Is NY’s Approach to Weed Creating a New Black Market?

If you are a recreational cannabis user living in New York City, you have to love your new mayor’s attitude to weed. Mayor Eric Adams told attendees at a recent cannabis conference to go ahead and ‘light up’ while the state figures out how to regulate recreational use. He also encouraged cannabis users to ‘spend money’ on weed even though businesses cannot legally sell it yet.

Is New York’s approach, as encapsulated by Mayor Adams, creating new black market in the Big Apple? Before you shrug the question off as illegitimate, take a look at the problem California is having with its black market. The problem is very real; it is not the figment of some politician’s imagination.

Dwarfing the Legal Market

Numerous estimates over the years have made it clear that California’s black market is dwarfing the legal market. Black market cannabis sales still account for the lion’s share of all sales in the Golden State. It is not hard to understand why. Just ask legal operators who will tell you they cannot compete on pricing because taxes are so high.

Even legislators are starting to get it. A few of them have been calling for tax reductions in order to help the legal market compete. There have even been a few whispers of eliminating weed taxes altogether. That is not going to happen, but at least some people in California are talking about it.

How does this relate to New York City? By encouraging residents to purchase adult-use cannabis from illegal operators, city officials are helping those operators build their businesses. What is going to happen when the state finally gets its act together to start taxing these businesses and collecting licensing fees? How many of the operators will go legit? How many of them will continue to ply the black market?

Giving and Taking Away

The danger of NY’s approach lies in the problem of giving and taking away. Look at Prohibition. Prior to its enactment, alcohol was completely legal throughout the United States. Then congress took alcohol away from the people. Did that stop alcohol manufacturing? No. Did people stop going to bars and nightclubs to drink? No. Taking a legal substance away from the common man did not change consumption habits. It only made once legal behavior illegal.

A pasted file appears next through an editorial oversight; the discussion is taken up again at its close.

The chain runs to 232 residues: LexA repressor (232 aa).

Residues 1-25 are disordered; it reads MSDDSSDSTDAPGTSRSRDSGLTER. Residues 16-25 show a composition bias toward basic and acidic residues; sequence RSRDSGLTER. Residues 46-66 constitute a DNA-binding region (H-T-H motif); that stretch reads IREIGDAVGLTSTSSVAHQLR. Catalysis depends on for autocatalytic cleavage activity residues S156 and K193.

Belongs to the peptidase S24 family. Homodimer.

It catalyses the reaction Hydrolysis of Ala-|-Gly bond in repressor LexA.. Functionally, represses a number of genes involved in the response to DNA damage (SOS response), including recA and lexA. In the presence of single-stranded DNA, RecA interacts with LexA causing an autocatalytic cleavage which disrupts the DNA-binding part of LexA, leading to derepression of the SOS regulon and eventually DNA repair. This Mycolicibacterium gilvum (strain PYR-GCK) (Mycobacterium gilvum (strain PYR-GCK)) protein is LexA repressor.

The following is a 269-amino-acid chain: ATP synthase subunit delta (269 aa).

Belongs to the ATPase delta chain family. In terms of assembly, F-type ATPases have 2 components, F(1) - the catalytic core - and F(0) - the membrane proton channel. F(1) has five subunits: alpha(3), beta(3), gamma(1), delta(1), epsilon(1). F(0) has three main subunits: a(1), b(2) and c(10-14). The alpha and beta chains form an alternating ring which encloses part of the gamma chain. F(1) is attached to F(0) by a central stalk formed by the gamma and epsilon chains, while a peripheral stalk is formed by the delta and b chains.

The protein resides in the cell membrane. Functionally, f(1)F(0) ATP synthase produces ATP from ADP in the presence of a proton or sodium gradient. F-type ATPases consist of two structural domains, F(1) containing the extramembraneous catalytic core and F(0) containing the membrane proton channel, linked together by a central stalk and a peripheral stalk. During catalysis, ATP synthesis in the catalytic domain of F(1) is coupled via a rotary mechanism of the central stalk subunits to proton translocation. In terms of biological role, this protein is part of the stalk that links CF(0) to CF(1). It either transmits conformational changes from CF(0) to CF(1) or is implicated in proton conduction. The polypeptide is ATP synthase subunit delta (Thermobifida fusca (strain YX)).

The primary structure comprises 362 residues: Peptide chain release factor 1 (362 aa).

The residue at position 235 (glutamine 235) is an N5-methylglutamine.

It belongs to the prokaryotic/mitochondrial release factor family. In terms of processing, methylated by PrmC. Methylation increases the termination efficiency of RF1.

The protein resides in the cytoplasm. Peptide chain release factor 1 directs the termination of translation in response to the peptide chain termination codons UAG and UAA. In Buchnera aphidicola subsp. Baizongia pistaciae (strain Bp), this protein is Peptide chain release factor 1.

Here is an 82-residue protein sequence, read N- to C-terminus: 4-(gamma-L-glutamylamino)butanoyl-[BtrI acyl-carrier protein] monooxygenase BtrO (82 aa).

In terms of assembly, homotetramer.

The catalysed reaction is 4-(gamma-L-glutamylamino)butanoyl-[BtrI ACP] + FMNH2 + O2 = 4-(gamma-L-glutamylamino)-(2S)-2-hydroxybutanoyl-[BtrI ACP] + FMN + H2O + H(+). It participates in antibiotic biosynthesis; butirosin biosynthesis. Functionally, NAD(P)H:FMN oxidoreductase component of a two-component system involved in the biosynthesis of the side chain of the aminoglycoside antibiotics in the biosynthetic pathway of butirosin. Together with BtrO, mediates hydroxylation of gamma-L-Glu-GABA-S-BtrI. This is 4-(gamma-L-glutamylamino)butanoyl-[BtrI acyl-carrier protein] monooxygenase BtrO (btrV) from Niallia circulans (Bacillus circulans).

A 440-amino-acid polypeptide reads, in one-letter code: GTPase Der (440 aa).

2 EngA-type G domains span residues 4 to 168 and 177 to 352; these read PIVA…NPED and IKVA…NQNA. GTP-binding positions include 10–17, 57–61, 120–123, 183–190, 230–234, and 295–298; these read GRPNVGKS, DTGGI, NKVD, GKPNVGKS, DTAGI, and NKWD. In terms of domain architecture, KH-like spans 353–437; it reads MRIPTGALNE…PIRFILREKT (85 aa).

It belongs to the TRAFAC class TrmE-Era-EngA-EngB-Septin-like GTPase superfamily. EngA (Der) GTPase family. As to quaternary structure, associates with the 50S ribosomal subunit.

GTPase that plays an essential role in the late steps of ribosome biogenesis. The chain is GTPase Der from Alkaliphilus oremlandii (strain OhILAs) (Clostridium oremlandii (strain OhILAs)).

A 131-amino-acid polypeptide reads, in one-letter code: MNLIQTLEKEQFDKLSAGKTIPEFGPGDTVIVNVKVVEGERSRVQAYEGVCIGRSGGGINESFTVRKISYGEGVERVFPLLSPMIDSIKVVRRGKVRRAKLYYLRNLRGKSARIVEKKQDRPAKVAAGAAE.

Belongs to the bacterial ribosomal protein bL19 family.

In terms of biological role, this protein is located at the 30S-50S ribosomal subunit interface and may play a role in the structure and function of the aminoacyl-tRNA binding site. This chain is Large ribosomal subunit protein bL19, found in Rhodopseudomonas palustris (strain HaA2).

New York State made a tactical error when they legalized recreational use without having industry regulations ready to go. They now find themselves in a position of telling businesses they cannot legally sell weed even though their customers can legally buy and use it. The conflict between legal and illicit sales should be obvious to anyone with a brain.

Utah represents the antithesis of NY’s carelessness. In the Beehive State, regulations have been thoroughly vetted to ensure that the medical market does not become a free-for-all. For the record, Park City medical cannabis pharmacy Deseret Wellness says that recreational cannabis is still illegal in the state. Only medical use is allowed.

No doubt the black market exists in Utah. However, it is probably a safe bet that the black market is smaller there than in New York City. It’s probably also safe to say that the state’s careful approach to regulation means recreational use is a long way off in Utah, if it’s ever approved at all.

In the Big Apple, residents are being encouraged to purchase recreational cannabis from unlicensed sellers. City leaders could very well be creating a whole new black market with this approach. It will be interesting to see how it all plays out once legal sales begin in earnest.

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